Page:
We are in the midst of a region-wide, if not nation-wide, house retrofit. While it may be something of an oversimplification to state, the basic truth is that in the old days (like pre-1940) fuel was cheap and houses leaky. Today fuel is not only dear but comes with myriad external costs particularly environmental impact.
Retrofitting old houses to be tighter and more energy efficient is big business and often a costly and/or labor intensive proposition. While I am far from an expert on the subject (indeed I’m quite callow) saving fuel has been a preoccupation these past few months and my education has been rapid.
There are two basic ways to prevent heat loss: 1) Insulate 2) Seal. Recent building science research has placed increased importance on the latter, in other words if the thing you are heating is tight, the amount of insulation is of less importance.
Consider a cold windy day. You have a choice between a thick wool jacket and a yellow rain slicker. While the wool insulates well the wind whips right through it. Brrrr. On the other hand, the yellow slicker (“skin” in fisherman talk) has almost no insulation but blocks wind almost completely as it retains body heat (i.e., it is not “breathable”) the problem is that it also blocks moisture and can lead to overheating and sweating. Yuck.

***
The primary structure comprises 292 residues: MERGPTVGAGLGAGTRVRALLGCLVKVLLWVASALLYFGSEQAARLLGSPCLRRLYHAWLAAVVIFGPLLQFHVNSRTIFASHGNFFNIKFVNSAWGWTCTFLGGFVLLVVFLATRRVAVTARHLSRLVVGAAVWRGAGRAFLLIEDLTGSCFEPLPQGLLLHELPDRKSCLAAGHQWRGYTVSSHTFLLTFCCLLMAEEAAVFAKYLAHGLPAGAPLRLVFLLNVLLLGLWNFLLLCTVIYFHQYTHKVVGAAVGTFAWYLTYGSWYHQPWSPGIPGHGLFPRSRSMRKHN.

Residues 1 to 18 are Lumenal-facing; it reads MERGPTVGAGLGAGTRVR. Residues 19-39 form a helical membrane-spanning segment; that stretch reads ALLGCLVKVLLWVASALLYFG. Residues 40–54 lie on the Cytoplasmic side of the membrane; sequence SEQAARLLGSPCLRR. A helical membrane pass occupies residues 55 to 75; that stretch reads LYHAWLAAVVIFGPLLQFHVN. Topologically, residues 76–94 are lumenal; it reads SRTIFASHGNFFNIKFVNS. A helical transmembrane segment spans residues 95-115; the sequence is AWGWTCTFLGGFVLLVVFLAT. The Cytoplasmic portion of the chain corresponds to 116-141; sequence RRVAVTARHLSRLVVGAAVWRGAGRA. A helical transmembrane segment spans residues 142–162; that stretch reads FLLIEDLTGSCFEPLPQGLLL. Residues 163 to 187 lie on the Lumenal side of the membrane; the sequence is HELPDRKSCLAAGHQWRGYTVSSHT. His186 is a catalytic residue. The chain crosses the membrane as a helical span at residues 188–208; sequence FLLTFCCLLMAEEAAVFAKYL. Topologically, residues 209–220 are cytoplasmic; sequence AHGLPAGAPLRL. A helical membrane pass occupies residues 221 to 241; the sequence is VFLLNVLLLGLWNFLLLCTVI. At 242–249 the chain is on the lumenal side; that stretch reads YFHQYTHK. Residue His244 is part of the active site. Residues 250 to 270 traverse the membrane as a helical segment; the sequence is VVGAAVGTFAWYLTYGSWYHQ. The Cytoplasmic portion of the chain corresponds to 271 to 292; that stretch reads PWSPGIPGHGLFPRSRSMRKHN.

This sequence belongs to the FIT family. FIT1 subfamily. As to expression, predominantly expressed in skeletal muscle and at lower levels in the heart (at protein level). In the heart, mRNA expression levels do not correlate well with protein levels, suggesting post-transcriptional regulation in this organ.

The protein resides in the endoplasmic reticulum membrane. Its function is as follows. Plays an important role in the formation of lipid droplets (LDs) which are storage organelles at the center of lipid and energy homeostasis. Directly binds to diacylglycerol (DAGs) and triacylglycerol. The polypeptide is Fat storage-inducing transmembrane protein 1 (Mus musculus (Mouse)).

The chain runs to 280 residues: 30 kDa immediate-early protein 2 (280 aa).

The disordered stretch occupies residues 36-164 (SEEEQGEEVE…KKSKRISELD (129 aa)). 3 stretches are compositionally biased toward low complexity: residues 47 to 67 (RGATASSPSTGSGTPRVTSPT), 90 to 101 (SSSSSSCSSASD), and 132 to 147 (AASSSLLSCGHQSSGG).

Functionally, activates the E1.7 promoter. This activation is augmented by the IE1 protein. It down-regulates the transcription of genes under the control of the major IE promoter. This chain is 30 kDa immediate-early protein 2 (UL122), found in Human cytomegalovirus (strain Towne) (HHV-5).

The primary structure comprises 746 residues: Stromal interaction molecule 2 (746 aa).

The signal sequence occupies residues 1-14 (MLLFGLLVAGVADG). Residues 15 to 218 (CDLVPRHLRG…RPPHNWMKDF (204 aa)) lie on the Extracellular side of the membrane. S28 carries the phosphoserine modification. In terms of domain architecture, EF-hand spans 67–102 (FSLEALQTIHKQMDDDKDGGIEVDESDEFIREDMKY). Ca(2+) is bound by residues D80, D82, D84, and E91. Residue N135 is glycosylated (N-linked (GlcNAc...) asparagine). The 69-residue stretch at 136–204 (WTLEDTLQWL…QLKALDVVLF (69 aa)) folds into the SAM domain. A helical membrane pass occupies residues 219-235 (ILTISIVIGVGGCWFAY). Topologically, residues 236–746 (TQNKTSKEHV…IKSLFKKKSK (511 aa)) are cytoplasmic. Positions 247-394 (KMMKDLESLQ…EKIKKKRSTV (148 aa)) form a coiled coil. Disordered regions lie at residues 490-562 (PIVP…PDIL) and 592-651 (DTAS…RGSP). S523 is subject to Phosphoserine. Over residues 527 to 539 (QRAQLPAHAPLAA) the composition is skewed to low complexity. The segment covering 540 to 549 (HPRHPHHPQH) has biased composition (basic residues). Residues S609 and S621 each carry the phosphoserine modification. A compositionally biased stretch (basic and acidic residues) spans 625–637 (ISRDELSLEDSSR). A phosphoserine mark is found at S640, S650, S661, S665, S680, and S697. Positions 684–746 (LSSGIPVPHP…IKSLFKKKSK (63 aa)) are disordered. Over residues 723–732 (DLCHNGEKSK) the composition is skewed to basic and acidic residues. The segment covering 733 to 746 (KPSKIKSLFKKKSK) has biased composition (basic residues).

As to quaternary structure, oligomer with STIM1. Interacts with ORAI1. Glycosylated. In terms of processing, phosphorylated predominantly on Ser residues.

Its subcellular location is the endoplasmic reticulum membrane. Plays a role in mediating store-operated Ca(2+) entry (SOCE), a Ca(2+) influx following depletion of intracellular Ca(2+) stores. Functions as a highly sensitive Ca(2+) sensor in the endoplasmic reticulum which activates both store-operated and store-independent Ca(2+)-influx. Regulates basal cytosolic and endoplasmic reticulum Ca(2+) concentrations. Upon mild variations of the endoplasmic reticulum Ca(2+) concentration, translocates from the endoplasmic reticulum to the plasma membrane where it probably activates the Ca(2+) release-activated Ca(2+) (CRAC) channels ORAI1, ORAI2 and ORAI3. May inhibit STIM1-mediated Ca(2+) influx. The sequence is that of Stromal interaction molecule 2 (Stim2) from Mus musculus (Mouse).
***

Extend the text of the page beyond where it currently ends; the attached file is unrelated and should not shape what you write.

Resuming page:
Which brings me to shower curtains. Meat lockers employ large strips of vinyl to cordon of cold areas where doors are not practical. Areas of a house can like-wise be isolated from one another with curtains, the temperature differences from one side of a strategically placed curtain to the other can be in excess of ten degrees. Naturally the thicker the curtain the better the barrier but even a thin bed sheet will make a dramatic difference.
Entryways, stairwells, windows, and especially the area around the thermostat (assuming you have just one “zone”) all lend themselves to being zoned-off if heat is not desired in certain parts of the house. The idea is to keep the heat from reaching the leaky parts of the house.
The advantage of shower curtains is of course that they are transparent. This makes them well suited for windows. Shrink-wrapping widows stops the air from flowing in but it doesn’t much help the heat from being sucked out (that cold feeling you get my widows is heat loss). A clear shower curtain between the shrink wrap and a summer curtain gives an extra layer of heat retention while still allowing natural light to shine in.
While shower curtains may not be every decorators dream, there are quite a few nice ones out there, and even at $35 it is still a lot cheaper than new windows.